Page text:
In customer conversations and in the design thinking sessions we hold at SAP, we often take customer challenges and the needs of our customers’ customers as a starting point. By articulating what the end customer really wants if there were no limitations, we can then re-imagine how the company can change its business, products, and services to serve those needs.
As the global lead of SAP’s Business Women’s Network, I feel compelled to add one more angle to this, and look at customer challenges and needs through a gender lens. In design thinking sessions, I steer my customers to pick a female persona, whether it is a financial reporting manager, a supply chain employee, or simply a consumer. Very often, the female persona brings different perspectives and ideas, and our customers can develop ideas about how SAP as a technology company can help address those needs.
On one of my business trips, I began to think about the female traveler, as there are two distinctive ways in which women travel differently than men.
Research shows that women typically have other daily commute patterns than men.* Men usually commute to and from work while women generally do more “trip-chaining,” which is to combine work- and non work-related travel. As an example, you bring the kids to daycare or school, go to work, and, on the way back, run errands or go to the gym before picking up the kids (read about how SAP Chief Learning Officer Jenny Dearborn combines it all). This impacts women’s choice of products and services — public transportation versus a car that can be easily parked but should be big enough to bring the kids to Saturday’s soccer match.
Not only practical considerations but also the perception whether an environment is safe plays a large part in how people decide how they move about. Research shows that women restrict their movement or change their mode of transportation based on their concerns about safety and depending on circumstances like place and time of day or night. Why? Women are generally more likely to be victimized.
It’s easy to understand all of this from an individual perspective. But what’s the relevance to our corporate customers? Car manufacturers obviously know that people want beautiful, safe, and practical cars. But to what extent are smart city planners, public transportation companies, or elevator building companies aware of what women need when they design and plan products, infrastructure, and more?
Technology can help organizations to gather data and better understand needs, but also help to create better, safer circumstances. Some simple non-technology solutions have been around for ages, such as designated women’s parking places near parking garage exits. But what about making sure cell phones work in parking garages, or have adaptive lighting, based on movement, in public spaces?
The City of Vienna is a shining example. Not only do they offer straightforward services like a 24-hour Women’s Emergency Help Line, but they collect data and work on many special projects to make Vienna more gender-equal, more accessible, and safer for women, so they can fully participate in the economy and in city life. They work on topics like housing, transport, education, and political participation.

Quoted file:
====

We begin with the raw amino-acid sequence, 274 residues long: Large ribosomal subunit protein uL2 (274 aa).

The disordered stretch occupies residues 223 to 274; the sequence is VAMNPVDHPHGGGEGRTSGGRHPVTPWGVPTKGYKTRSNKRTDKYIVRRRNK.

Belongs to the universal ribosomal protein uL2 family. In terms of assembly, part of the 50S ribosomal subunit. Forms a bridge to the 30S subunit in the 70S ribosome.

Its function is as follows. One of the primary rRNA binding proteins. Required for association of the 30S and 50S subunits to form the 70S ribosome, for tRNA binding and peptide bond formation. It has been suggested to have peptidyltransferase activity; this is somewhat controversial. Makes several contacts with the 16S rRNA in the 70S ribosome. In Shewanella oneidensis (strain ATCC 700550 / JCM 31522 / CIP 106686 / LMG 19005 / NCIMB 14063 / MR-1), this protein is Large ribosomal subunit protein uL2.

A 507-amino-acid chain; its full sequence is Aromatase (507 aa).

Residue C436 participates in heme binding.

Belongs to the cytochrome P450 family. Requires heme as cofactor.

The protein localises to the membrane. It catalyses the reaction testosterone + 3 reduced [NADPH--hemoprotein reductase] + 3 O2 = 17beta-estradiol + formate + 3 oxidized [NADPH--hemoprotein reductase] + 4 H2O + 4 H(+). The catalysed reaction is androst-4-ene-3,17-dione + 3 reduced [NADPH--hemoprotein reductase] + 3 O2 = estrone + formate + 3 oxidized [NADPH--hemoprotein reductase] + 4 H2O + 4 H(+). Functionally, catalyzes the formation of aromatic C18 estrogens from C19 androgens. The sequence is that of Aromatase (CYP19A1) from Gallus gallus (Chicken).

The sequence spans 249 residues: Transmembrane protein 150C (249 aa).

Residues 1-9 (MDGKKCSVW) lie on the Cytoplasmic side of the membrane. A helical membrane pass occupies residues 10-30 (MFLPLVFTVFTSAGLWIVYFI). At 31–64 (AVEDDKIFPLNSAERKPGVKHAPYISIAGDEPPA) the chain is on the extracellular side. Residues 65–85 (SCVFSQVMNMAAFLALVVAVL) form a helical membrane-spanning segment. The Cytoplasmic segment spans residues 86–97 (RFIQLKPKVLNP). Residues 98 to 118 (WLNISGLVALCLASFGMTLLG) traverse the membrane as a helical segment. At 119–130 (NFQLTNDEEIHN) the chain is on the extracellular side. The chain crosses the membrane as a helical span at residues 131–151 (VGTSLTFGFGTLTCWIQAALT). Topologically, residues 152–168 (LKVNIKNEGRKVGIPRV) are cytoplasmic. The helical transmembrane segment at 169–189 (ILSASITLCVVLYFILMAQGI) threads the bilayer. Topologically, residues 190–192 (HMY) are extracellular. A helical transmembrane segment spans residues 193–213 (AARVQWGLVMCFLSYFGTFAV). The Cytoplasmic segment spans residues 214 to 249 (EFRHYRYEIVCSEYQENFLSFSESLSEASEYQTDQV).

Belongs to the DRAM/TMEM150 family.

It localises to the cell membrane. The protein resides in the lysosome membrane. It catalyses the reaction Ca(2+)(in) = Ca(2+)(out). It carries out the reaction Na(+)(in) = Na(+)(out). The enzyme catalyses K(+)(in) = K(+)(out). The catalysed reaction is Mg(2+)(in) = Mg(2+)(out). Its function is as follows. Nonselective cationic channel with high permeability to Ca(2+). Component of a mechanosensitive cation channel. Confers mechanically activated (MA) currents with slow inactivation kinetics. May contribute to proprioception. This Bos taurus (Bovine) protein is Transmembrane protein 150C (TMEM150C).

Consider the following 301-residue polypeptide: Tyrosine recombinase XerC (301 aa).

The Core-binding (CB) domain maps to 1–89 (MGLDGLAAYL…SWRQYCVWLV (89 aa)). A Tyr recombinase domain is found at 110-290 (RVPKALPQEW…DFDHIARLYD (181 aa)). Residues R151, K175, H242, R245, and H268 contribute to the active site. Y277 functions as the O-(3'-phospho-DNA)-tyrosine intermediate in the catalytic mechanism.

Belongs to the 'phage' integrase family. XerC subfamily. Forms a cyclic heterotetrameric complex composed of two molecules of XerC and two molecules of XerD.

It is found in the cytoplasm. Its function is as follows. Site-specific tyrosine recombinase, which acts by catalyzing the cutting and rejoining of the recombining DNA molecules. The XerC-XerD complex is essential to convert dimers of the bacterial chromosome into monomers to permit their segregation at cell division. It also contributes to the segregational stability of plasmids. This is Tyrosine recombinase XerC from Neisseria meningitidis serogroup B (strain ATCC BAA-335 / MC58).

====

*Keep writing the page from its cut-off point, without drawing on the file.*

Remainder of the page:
But travel extends beyond the daily commute.
Longer Distance Travel
“It is 100 times more dangerous to be a female than a male traveler anywhere in the world today,” says David Walsh, CEO of Prescient, a risk management company that delivers intelligence and technology solutions.
Women who travel are more likely to be harassed or victimized than men. That is why they may specifically look for a hotel in a safe area, ask for a hotel room near the elevator, prefer a rental car that does not stand out, etc. They also like to limit time spent in the streets in an unknown city.
There are several safety apps that help women alert their friends and emergency contacts. But you can also take a company view on this topic. SAP takes good care of its employees while they travel for business. Concur recently launched Concur Locate and Active Monitoring, which protects travelers by empowering their organizations to find, inform, and communicate with employees in just minutes during times of crisis and uncertainty.
The Prescient Traveler safety app, developed on SAP Cloud Platform, is a similar app that helps companies to maintain constant situational awareness of their travelers. It also helps employees travel more safely by alerting them about what is happening based on their exact location in relation to existing or emerging threats. The app combines SAP HANA text analysis and geospatial engines to assess and interpret situations. This is interesting for any organization that has workforce travelling the globe.
While we wish every person safe travels, the above are good examples of how you can look at a business issue from a female perspective and start thinking of specific solutions. Looking through the gender lens does not always translate into a direct financial benefit, but it may attract customers, increase satisfaction, or have a general effect on economy or society. In all the above cases, these solutions certainly help to make the world run better and improve people’s lives.